Credit Suisse was ordered to pay $926 million to Georgia’s former prime minister on Friday for the loss of part of his fortune, in a Singapore court ruling that represents one of the largest legal awards ever made against a bank.
Singapore’s International Commercial Court said a unit of Credit Suisse did not act in good faith and neglected to keep Bidzina Ivanishvili’s assets safe, in the latest blow to the troubled bank, which was taken at UBS.
Credit Suisse then said it would appeal the decision.
Billionaire businessman Ivanishvili, who was prime minister of Georgia from 2012 to 2013, placed $1.1 billion under the care of Credit Suisse Trust in 2005, the court heard.
Ivanishvili’s lawyers Cavinder Bull and Woo Shu Yan from law firm Drew & Napier said Credit Suisse Trust’s failures led to fraudulent mismanagement and huge losses.
In its ruling published on Friday, the court said the bank had failed to protect Ivanishvili’s assets by preventing Patrice Lescaudron, an adviser at Credit Suisse Trust in Singapore, from having access to them.
Lescaudron was convicted by a Swiss court in 2018 of forging the signatures of former clients, including Ivanishvili, over an eight-year period. He admitted to falsifying trades and concealing losses in a scheme that made him tens of millions of Swiss francs. He was released in 2019 and killed himself in 2020.
“The defendant’s conduct is unacceptable,” Judge Patricia Bergin said in a written ruling.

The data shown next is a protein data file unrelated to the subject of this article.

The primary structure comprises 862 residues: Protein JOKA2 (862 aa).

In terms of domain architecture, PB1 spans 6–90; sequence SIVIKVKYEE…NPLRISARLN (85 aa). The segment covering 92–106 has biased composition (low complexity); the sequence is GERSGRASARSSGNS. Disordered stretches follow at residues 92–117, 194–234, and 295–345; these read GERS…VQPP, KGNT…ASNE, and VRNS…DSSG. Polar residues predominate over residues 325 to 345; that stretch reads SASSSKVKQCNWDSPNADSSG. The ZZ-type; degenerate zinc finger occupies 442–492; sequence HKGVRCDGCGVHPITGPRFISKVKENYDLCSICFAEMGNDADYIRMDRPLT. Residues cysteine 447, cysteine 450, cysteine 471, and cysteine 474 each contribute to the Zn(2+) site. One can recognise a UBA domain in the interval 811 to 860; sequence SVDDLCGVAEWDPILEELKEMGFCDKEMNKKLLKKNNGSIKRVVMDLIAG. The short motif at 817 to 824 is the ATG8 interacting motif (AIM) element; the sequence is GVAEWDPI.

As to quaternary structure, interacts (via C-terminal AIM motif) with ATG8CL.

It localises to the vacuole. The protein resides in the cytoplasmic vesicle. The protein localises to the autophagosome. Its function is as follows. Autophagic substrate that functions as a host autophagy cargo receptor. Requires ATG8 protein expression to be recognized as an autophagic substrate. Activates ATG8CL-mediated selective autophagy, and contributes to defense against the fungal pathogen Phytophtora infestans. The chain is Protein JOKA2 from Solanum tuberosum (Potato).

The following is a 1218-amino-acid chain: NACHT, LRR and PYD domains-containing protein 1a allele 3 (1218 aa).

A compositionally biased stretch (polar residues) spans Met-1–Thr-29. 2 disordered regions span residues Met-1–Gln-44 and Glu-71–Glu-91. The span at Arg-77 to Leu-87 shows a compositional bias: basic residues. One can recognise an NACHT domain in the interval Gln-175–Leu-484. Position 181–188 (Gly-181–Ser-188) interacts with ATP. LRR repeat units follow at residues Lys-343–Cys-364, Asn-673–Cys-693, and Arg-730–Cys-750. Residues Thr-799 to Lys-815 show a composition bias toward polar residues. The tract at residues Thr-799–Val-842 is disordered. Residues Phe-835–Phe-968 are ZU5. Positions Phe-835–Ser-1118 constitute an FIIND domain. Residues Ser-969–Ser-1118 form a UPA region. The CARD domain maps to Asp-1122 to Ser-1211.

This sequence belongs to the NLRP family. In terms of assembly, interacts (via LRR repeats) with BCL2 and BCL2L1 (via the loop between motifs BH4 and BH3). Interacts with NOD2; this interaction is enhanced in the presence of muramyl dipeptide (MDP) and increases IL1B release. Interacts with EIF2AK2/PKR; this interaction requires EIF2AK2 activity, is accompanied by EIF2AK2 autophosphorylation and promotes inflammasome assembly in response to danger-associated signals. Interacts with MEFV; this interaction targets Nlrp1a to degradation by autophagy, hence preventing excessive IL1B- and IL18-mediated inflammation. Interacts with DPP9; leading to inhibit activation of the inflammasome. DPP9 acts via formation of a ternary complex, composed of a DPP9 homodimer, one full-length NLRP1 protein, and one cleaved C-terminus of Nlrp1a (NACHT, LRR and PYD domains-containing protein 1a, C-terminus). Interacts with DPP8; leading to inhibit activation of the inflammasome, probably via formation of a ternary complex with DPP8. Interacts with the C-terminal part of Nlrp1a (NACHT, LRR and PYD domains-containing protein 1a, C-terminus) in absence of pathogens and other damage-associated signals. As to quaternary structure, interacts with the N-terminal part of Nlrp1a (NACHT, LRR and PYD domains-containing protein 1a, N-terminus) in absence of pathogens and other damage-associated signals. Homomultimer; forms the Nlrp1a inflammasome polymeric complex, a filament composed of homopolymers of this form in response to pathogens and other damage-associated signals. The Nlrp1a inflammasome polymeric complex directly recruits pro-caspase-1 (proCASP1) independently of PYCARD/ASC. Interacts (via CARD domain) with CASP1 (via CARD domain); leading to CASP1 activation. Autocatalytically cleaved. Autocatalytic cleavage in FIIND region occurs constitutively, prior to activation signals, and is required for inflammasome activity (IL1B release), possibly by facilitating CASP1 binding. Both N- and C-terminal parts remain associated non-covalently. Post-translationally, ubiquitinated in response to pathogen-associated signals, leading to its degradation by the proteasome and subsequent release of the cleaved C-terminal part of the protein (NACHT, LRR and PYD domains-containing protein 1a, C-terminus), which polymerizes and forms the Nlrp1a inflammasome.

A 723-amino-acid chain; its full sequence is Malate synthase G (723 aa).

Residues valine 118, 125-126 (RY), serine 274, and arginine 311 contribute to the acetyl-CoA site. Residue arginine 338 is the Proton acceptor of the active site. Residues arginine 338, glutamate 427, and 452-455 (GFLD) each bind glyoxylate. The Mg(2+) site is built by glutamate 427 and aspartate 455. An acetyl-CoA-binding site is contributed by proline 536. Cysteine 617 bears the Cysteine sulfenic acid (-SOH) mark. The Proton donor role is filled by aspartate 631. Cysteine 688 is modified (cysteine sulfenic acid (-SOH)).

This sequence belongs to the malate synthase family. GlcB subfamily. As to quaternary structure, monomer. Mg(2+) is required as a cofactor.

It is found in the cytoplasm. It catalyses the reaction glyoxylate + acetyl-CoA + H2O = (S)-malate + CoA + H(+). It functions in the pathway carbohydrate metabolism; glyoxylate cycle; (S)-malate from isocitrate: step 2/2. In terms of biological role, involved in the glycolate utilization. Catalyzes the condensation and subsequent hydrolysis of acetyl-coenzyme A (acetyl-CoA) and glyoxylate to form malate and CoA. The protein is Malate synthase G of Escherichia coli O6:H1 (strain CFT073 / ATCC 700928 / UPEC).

“It prioritized the importance of Mr Lescaudron in maintaining the large client, the plaintiff, with the Credit Suisse organization over complying with its primary obligation to keep the Trust’s assets safe.”
Credit Suisse knew Lescaudron had violated regulations designed to prevent fraud and waited up to two years for a response from him when questioned, Bergin said.
“To allow these blatant violations is not in good faith and is unreasonable,” Bergin added.
The $926 million Credit Suisse will pay will be reduced from the $79 million it already paid in December.
“The ruling published today is wrong and raises very important legal issues,” Credit Suisse said in a statement. “Credit Suisse Trust Limited intends to vigorously pursue an appeal,” it added.
The bank is also appealing against another ruling related to its handling of Ivanishvili’s assets.
A court in Bermuda ruled in March 2022 that Ivanishvili and his family were liable for damages of almost $600 million from the local Credit Suisse life insurance.
The final amount due to Credit Suisse should be further reduced to prevent an overlap with the Bermuda case and prevent a so-called double recovery, the court said. Credit Suisse is currently appealing the decision in Bermuda.
A person familiar with the matter said the overlap was estimated at about $300 million and that Credit Suisse had already made provisions for part of the total payment.
In the case of Singapore, the bank will appeal on the basis that the compensation related to money lost due to poor investment decisions rather than fraud alone.
Ivanishvili’s spokesman welcomed Singapore’s decision.
“Despite the judgment in Bermuda last year and the admission of breach of duty during the Singapore trial, Credit Suisse continues to frustrate our clients’ efforts to seek compensation for crimes committed in its employees,” the spokesperson said.
“We expect Credit Suisse to fully comply with the ruling and ultimately accept responsibility for its failures.”
(Editing by Alexander Smith)
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